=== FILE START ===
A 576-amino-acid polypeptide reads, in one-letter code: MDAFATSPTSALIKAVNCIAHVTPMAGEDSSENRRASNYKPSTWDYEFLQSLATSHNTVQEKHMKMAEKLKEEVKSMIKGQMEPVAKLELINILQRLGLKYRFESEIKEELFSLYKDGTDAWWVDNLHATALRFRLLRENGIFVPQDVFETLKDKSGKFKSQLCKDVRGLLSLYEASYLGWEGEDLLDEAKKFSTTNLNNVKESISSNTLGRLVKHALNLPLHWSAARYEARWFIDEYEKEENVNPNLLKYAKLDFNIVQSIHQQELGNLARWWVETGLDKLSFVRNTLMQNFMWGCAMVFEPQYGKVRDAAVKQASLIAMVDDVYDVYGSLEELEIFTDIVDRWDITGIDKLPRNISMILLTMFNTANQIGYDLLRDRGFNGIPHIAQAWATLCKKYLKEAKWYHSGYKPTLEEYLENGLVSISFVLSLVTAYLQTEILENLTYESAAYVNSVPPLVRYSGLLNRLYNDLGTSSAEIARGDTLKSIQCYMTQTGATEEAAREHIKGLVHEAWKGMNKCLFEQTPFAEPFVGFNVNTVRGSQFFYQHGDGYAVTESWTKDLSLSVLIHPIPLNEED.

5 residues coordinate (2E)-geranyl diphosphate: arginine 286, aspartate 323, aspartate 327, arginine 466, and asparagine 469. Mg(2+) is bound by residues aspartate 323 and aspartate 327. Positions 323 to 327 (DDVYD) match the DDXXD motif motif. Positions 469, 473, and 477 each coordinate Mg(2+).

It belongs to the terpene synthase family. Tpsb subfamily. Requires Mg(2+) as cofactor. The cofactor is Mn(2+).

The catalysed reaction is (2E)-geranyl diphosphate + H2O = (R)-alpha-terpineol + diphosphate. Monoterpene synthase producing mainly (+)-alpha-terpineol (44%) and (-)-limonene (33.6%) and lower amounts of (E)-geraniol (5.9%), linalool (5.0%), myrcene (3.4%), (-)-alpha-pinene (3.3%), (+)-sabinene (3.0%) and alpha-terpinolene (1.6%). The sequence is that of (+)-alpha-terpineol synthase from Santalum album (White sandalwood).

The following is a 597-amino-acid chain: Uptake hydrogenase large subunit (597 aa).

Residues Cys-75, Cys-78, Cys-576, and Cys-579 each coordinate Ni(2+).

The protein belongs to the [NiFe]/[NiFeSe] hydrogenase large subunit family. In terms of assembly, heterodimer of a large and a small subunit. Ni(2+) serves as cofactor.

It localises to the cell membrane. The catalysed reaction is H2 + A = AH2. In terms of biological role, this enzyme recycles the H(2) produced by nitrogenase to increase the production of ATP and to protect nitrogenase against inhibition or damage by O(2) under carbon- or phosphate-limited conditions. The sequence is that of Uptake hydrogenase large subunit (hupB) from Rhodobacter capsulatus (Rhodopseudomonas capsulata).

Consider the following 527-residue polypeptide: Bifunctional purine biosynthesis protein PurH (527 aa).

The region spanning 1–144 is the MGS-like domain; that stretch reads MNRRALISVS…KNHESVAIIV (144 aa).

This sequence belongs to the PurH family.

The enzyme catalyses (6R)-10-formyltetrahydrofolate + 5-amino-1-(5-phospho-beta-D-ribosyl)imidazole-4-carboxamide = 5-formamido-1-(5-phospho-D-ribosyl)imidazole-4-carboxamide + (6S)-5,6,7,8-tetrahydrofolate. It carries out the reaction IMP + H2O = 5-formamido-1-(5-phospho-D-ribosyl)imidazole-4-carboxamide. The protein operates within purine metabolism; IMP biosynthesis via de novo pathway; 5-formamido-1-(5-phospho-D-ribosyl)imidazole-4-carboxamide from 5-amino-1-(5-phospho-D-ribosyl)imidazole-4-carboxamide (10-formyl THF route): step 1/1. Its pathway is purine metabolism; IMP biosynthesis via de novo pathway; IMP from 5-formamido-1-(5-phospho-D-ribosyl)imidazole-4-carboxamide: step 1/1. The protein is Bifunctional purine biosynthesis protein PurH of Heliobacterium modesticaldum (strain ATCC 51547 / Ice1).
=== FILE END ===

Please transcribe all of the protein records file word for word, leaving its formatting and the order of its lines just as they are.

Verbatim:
A 576-amino-acid polypeptide reads, in one-letter code: MDAFATSPTSALIKAVNCIAHVTPMAGEDSSENRRASNYKPSTWDYEFLQSLATSHNTVQEKHMKMAEKLKEEVKSMIKGQMEPVAKLELINILQRLGLKYRFESEIKEELFSLYKDGTDAWWVDNLHATALRFRLLRENGIFVPQDVFETLKDKSGKFKSQLCKDVRGLLSLYEASYLGWEGEDLLDEAKKFSTTNLNNVKESISSNTLGRLVKHALNLPLHWSAARYEARWFIDEYEKEENVNPNLLKYAKLDFNIVQSIHQQELGNLARWWVETGLDKLSFVRNTLMQNFMWGCAMVFEPQYGKVRDAAVKQASLIAMVDDVYDVYGSLEELEIFTDIVDRWDITGIDKLPRNISMILLTMFNTANQIGYDLLRDRGFNGIPHIAQAWATLCKKYLKEAKWYHSGYKPTLEEYLENGLVSISFVLSLVTAYLQTEILENLTYESAAYVNSVPPLVRYSGLLNRLYNDLGTSSAEIARGDTLKSIQCYMTQTGATEEAAREHIKGLVHEAWKGMNKCLFEQTPFAEPFVGFNVNTVRGSQFFYQHGDGYAVTESWTKDLSLSVLIHPIPLNEED.

5 residues coordinate (2E)-geranyl diphosphate: arginine 286, aspartate 323, aspartate 327, arginine 466, and asparagine 469. Mg(2+) is bound by residues aspartate 323 and aspartate 327. Positions 323 to 327 (DDVYD) match the DDXXD motif motif. Positions 469, 473, and 477 each coordinate Mg(2+).

It belongs to the terpene synthase family. Tpsb subfamily. Requires Mg(2+) as cofactor. The cofactor is Mn(2+).

The catalysed reaction is (2E)-geranyl diphosphate + H2O = (R)-alpha-terpineol + diphosphate. Monoterpene synthase producing mainly (+)-alpha-terpineol (44%) and (-)-limonene (33.6%) and lower amounts of (E)-geraniol (5.9%), linalool (5.0%), myrcene (3.4%), (-)-alpha-pinene (3.3%), (+)-sabinene (3.0%) and alpha-terpinolene (1.6%). The sequence is that of (+)-alpha-terpineol synthase from Santalum album (White sandalwood).

The following is a 597-amino-acid chain: Uptake hydrogenase large subunit (597 aa).

Residues Cys-75, Cys-78, Cys-576, and Cys-579 each coordinate Ni(2+).

The protein belongs to the [NiFe]/[NiFeSe] hydrogenase large subunit family. In terms of assembly, heterodimer of a large and a small subunit. Ni(2+) serves as cofactor.

It localises to the cell membrane. The catalysed reaction is H2 + A = AH2. In terms of biological role, this enzyme recycles the H(2) produced by nitrogenase to increase the production of ATP and to protect nitrogenase against inhibition or damage by O(2) under carbon- or phosphate-limited conditions. The sequence is that of Uptake hydrogenase large subunit (hupB) from Rhodobacter capsulatus (Rhodopseudomonas capsulata).

Consider the following 527-residue polypeptide: Bifunctional purine biosynthesis protein PurH (527 aa).

The region spanning 1–144 is the MGS-like domain; that stretch reads MNRRALISVS…KNHESVAIIV (144 aa).

This sequence belongs to the PurH family.

The enzyme catalyses (6R)-10-formyltetrahydrofolate + 5-amino-1-(5-phospho-beta-D-ribosyl)imidazole-4-carboxamide = 5-formamido-1-(5-phospho-D-ribosyl)imidazole-4-carboxamide + (6S)-5,6,7,8-tetrahydrofolate. It carries out the reaction IMP + H2O = 5-formamido-1-(5-phospho-D-ribosyl)imidazole-4-carboxamide. The protein operates within purine metabolism; IMP biosynthesis via de novo pathway; 5-formamido-1-(5-phospho-D-ribosyl)imidazole-4-carboxamide from 5-amino-1-(5-phospho-D-ribosyl)imidazole-4-carboxamide (10-formyl THF route): step 1/1. Its pathway is purine metabolism; IMP biosynthesis via de novo pathway; IMP from 5-formamido-1-(5-phospho-D-ribosyl)imidazole-4-carboxamide: step 1/1. The protein is Bifunctional purine biosynthesis protein PurH of Heliobacterium modesticaldum (strain ATCC 51547 / Ice1).